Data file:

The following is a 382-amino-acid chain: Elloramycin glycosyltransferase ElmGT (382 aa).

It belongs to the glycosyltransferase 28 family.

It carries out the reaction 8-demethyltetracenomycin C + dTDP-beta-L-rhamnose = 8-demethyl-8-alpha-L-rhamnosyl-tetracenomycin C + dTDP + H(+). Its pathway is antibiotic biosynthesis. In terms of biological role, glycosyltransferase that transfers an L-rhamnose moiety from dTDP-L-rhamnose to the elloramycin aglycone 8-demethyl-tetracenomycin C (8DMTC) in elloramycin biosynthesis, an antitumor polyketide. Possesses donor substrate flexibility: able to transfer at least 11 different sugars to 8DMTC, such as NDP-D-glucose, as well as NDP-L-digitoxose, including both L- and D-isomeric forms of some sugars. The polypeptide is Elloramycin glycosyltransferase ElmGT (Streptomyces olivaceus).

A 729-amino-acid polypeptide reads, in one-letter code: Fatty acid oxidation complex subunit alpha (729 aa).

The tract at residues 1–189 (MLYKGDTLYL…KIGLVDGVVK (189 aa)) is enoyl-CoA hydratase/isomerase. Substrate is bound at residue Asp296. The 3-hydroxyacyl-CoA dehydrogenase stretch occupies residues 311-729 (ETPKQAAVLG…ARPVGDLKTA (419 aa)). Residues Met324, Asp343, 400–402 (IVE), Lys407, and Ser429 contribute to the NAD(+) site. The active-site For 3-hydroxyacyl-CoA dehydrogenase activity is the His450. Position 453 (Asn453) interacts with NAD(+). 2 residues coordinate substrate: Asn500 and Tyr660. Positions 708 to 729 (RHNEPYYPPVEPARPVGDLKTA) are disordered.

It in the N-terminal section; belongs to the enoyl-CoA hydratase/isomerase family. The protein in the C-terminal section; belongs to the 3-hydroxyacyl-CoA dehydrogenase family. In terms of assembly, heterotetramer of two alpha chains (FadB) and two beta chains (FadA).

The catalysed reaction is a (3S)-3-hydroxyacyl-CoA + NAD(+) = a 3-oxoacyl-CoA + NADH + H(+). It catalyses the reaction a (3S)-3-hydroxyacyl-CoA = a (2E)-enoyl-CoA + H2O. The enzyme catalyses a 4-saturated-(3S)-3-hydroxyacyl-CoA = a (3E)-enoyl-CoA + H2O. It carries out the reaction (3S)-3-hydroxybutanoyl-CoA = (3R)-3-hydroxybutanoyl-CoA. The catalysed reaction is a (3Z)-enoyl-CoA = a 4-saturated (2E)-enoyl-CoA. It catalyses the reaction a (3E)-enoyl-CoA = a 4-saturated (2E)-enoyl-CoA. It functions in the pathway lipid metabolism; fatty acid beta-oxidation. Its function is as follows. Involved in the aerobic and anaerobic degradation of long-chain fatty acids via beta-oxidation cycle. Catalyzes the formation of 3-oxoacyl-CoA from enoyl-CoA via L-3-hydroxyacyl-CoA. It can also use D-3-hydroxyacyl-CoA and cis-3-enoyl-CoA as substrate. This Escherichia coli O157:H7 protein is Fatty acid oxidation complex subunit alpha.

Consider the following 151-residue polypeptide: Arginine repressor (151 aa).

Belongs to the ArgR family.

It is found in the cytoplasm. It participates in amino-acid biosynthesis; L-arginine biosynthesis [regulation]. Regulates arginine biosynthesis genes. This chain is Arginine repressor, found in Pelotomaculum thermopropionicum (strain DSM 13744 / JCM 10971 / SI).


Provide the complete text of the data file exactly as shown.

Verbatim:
The following is a 382-amino-acid chain: Elloramycin glycosyltransferase ElmGT (382 aa).

It belongs to the glycosyltransferase 28 family.

It carries out the reaction 8-demethyltetracenomycin C + dTDP-beta-L-rhamnose = 8-demethyl-8-alpha-L-rhamnosyl-tetracenomycin C + dTDP + H(+). Its pathway is antibiotic biosynthesis. In terms of biological role, glycosyltransferase that transfers an L-rhamnose moiety from dTDP-L-rhamnose to the elloramycin aglycone 8-demethyl-tetracenomycin C (8DMTC) in elloramycin biosynthesis, an antitumor polyketide. Possesses donor substrate flexibility: able to transfer at least 11 different sugars to 8DMTC, such as NDP-D-glucose, as well as NDP-L-digitoxose, including both L- and D-isomeric forms of some sugars. The polypeptide is Elloramycin glycosyltransferase ElmGT (Streptomyces olivaceus).

A 729-amino-acid polypeptide reads, in one-letter code: Fatty acid oxidation complex subunit alpha (729 aa).

The tract at residues 1–189 (MLYKGDTLYL…KIGLVDGVVK (189 aa)) is enoyl-CoA hydratase/isomerase. Substrate is bound at residue Asp296. The 3-hydroxyacyl-CoA dehydrogenase stretch occupies residues 311-729 (ETPKQAAVLG…ARPVGDLKTA (419 aa)). Residues Met324, Asp343, 400–402 (IVE), Lys407, and Ser429 contribute to the NAD(+) site. The active-site For 3-hydroxyacyl-CoA dehydrogenase activity is the His450. Position 453 (Asn453) interacts with NAD(+). 2 residues coordinate substrate: Asn500 and Tyr660. Positions 708 to 729 (RHNEPYYPPVEPARPVGDLKTA) are disordered.

It in the N-terminal section; belongs to the enoyl-CoA hydratase/isomerase family. The protein in the C-terminal section; belongs to the 3-hydroxyacyl-CoA dehydrogenase family. In terms of assembly, heterotetramer of two alpha chains (FadB) and two beta chains (FadA).

The catalysed reaction is a (3S)-3-hydroxyacyl-CoA + NAD(+) = a 3-oxoacyl-CoA + NADH + H(+). It catalyses the reaction a (3S)-3-hydroxyacyl-CoA = a (2E)-enoyl-CoA + H2O. The enzyme catalyses a 4-saturated-(3S)-3-hydroxyacyl-CoA = a (3E)-enoyl-CoA + H2O. It carries out the reaction (3S)-3-hydroxybutanoyl-CoA = (3R)-3-hydroxybutanoyl-CoA. The catalysed reaction is a (3Z)-enoyl-CoA = a 4-saturated (2E)-enoyl-CoA. It catalyses the reaction a (3E)-enoyl-CoA = a 4-saturated (2E)-enoyl-CoA. It functions in the pathway lipid metabolism; fatty acid beta-oxidation. Its function is as follows. Involved in the aerobic and anaerobic degradation of long-chain fatty acids via beta-oxidation cycle. Catalyzes the formation of 3-oxoacyl-CoA from enoyl-CoA via L-3-hydroxyacyl-CoA. It can also use D-3-hydroxyacyl-CoA and cis-3-enoyl-CoA as substrate. This Escherichia coli O157:H7 protein is Fatty acid oxidation complex subunit alpha.

Consider the following 151-residue polypeptide: Arginine repressor (151 aa).

Belongs to the ArgR family.

It is found in the cytoplasm. It participates in amino-acid biosynthesis; L-arginine biosynthesis [regulation]. Regulates arginine biosynthesis genes. This chain is Arginine repressor, found in Pelotomaculum thermopropionicum (strain DSM 13744 / JCM 10971 / SI).